Santa Margherita churchOnly an hour away by train and we are in the pretty seaside town of Santa Margherita Ligure, abuzz with tourists as the cruise ship is in and busy with locals and holiday makers as there is a 4 day special market on ‘Sbarazza Tutti‘ – Get rid of everything sale! The blaze of colourful Summer attire makes the decorated buildings of the town glow under a perfect blue sky. I am mistakenly tempted by some Winter coats in the window and drop in to check the price…..€2,600!!! But after all it was a Moschino and the store definitely not part of the ‘Sbarazza Tutti‘!

A quick glimpse inside the church, although I am more attracted to the black Santa Margherita facadeand white stone mosaic outside so typical of Liguria together with the decorated facades. Santa Margherita Ligure boasts some of the prettiest, a tradition begun in the second half of the XV century, when the rich mercantile aristocracy started to transform the historical medieval centre.

PortofinoBut we are here to explore Portofino, just a short bus or ferry ride away, the picturesque fishing village is considered one of the most chic destinations in Italy, frequented by entrepreneurs, royal families and celebrities and us!. It is peak season and even here, a cruise ship is anchored close by shunting passengers back and forth making the place unpleasantly crowded. Still the crystalline water of the small port packed with boats of all shapes and sizes in front of the colourful facades is definitely picture postcard material. The shop awnings offer welcome shade over the designer shops – Pucci, Rolex, Missoni, Dior and more, and lunchtime diners.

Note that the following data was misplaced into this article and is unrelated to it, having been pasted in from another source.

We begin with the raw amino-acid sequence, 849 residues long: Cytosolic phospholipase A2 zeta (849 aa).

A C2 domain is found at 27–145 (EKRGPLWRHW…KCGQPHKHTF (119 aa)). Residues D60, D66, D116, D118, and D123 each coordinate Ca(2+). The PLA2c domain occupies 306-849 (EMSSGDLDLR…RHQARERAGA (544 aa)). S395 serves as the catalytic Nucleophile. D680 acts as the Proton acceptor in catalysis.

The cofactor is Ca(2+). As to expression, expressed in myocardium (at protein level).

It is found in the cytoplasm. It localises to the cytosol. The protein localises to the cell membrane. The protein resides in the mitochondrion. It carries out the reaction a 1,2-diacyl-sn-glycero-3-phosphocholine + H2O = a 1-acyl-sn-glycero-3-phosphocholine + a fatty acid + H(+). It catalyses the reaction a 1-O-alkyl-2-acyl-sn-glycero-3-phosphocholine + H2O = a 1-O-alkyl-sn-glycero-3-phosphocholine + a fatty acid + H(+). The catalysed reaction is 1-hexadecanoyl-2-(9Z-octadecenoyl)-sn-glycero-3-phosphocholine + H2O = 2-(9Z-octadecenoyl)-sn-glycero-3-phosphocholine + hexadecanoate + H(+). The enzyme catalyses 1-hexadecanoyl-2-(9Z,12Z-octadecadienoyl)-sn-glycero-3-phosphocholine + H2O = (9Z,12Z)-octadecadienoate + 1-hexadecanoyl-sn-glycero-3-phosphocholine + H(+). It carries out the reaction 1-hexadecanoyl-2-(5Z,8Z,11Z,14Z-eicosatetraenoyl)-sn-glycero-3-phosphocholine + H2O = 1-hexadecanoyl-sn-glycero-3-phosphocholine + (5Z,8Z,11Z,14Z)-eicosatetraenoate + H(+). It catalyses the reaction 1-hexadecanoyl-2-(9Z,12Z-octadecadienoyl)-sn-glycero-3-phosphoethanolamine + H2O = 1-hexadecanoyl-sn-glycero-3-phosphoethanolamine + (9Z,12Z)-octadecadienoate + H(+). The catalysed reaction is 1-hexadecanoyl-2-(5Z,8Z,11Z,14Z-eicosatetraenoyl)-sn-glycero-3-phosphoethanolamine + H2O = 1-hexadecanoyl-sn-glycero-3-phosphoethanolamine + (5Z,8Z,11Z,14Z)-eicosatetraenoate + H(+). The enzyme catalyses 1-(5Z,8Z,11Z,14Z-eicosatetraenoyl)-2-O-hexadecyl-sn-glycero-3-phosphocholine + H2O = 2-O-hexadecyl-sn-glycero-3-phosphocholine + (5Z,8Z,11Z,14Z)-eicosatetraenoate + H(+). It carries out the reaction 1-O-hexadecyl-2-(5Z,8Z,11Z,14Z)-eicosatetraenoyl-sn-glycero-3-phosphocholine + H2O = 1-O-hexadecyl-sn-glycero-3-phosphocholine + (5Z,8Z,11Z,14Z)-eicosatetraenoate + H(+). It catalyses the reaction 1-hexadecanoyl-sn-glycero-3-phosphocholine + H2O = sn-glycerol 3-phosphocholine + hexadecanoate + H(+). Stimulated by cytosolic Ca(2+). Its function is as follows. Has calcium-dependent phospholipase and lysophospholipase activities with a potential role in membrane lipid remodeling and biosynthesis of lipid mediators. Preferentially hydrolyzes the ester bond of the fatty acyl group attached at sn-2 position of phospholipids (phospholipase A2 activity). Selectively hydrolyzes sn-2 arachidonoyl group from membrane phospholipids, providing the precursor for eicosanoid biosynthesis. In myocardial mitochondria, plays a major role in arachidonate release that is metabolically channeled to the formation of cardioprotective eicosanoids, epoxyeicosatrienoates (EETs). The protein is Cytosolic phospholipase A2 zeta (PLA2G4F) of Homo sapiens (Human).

St George church, PortofinoWe head up to get the best view from the little St George church. The rocky  cliff on the opposite side reminds me of the Countess who tragically died in 2001 falling to the sea from her Villa – murder or suicide? The intriguing story continues to fill the gossip pages.Portofino Liguria

On a more worthy note it was Jeannie, the English wife of Baron von Mumm, a German diplomat and photography enthusiast,  who succeeded in convincing the commander of the German detachment of Portofino during the Second World War, to abandon the intentions of destruction of the city. Otherwise we would be unable to enjoy this beautiful place. War bunkers dot the promontory and Castle Brown continued to defend the town as it had done since the XV century. The Castle now belongs to the the town but retains its name from the English consul in Genoa, Montague Yeats-Brown who purchased it for 7,000 lire in 1867 and transformed it into a comfortable villa. The surrounding gardens of the Castle and the neighbouring holiday homes are gorgeous.

 

Portofino + Cannon BayWe explore further, along pretty side streets, mosaic church pavements, more decorated facades and splendid villas that cling to the coastline.

Typical Ligurian stone mosaic

 

The tiny Bay of Cannons is inviting but standing room only so we head for the closest beach area known as Paraggi. Paraggi Beach, PortofinoHowever the crowds deter us and we continue our stroll above the waters edge, enjoying the views back to  Santa Margherita Ligure.Cannot Bay, Portofino